Dictionary of National Biography, 1885-1900/Aymer de Valence (d.1260)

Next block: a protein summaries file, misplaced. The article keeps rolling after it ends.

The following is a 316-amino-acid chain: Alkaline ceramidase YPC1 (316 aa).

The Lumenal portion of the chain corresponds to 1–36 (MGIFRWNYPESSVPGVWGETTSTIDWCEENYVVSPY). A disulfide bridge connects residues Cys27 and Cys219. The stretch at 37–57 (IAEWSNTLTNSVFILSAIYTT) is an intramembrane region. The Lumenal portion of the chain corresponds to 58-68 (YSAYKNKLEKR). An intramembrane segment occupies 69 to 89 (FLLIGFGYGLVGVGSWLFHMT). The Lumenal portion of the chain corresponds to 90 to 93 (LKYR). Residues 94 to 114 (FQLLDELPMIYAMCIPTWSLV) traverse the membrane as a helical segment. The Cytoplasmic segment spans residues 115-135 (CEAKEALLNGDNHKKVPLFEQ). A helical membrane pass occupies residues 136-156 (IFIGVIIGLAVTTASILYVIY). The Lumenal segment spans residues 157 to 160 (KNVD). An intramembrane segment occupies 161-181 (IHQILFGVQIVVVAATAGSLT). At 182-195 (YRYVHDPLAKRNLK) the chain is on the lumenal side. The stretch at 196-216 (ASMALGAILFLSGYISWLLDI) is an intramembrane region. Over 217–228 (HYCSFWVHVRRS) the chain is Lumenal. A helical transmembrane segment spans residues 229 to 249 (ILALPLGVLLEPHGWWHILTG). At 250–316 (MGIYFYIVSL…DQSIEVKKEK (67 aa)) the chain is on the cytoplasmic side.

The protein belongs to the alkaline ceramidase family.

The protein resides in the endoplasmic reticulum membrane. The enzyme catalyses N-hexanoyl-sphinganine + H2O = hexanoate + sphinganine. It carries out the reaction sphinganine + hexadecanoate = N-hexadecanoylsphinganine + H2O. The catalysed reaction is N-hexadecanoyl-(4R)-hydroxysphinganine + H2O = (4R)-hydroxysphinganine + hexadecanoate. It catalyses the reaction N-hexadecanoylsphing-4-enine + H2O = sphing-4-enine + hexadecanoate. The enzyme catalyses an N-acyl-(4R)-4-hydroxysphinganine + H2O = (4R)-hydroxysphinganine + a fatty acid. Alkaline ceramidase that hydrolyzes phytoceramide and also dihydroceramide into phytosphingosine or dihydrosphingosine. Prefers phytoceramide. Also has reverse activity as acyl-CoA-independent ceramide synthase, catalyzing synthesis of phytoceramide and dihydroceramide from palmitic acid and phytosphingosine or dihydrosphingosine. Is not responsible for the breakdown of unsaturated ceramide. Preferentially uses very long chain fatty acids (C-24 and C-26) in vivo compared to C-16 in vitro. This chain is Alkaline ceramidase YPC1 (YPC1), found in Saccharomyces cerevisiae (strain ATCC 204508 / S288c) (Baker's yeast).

AYMER or ÆTHELMÆR (Ethelmar) de Valence, or de Lusignan (d. 1260), bishop of Winchester, was a younger son of Isabella, widow of King John, by her second husband, Hugh X, count of La Marche. Isabella having died in 1246, and the fortunes of their house being depressed in consequence of the failure of their father's rebellion, Guy of Lusignan, William of Valence, and Aymer, who was then in orders, came to England in 1247 to enrich themselves. Henry III received his half brother with great joy. Besides procuring several livings for Aymer, he compelled different bishops and abbots to assign him 'innumerable' pensions, so that his revenues soon equalled those of an archbishopric. Among the various acts of injustice by which the king enriched his brother at this time, the strong pressure put on the abbot of Abingdon to force him to present Aymer to the rich church of St. Helen in that town excited Special indignation. On the resignation of Nicolas, bishop of Durham, in 1249, Henry tried hard to procure the election of his brother. In spite, however, of the king's threats, the chapter rejected Aymer as too young and too ignorant for the office, and Henry was for the time forced to be content with adding the rectory of Wearmouth to his many benefices. So numerous had these and other sources of revenue become, that it was said Aymer might well forget what they were and what each was worth, and he was obliged to appoint a steward to manage his rapidly-increasing wealth. When William, bishop of Winchester died in 1250, Henry determined that his brother should succeed him, and sent two of his chief clerks to persuade the monks to elect him. They refused on account of his youth, his lack of full orders, for he was only an acolyte, and his ignorance. Then the king himself visited the chapter, and commanded them with threats to elect his brother. The monks yielded, for they knew that there was no help to be had from the pope. Very sorrowfully they obeyed the king's command, for the Poitevin thus forced upon them as the head of their noble and wealthy church could npt speak their language, and would, they believed, avoid consecration, for they knew that he only sought the revenues of the see. Aymer was elected on 4 Nov. 1250, and his election was confirmed at Lyons by Innocent IV on 14 Jan. of the following year. On his return to England he gave a splendid banquet at Winchester to the king and queen to celebrate his entrance on his office. Few, if any, of his guests were Englishmen, and this neglect of the native nobility did not escape remark. The papal confirmation was doubly scandalous in the eyes of Englishmen. Not only was Aymer, they said, the first to hold an English bishopric without being a bishop, but the pope gave him leave to retain the revenues he derived from the church before his consecration. Although he was now splendidly provided for, the king forced the abbot of St. Albans to grant him a yearly pension of ten marks.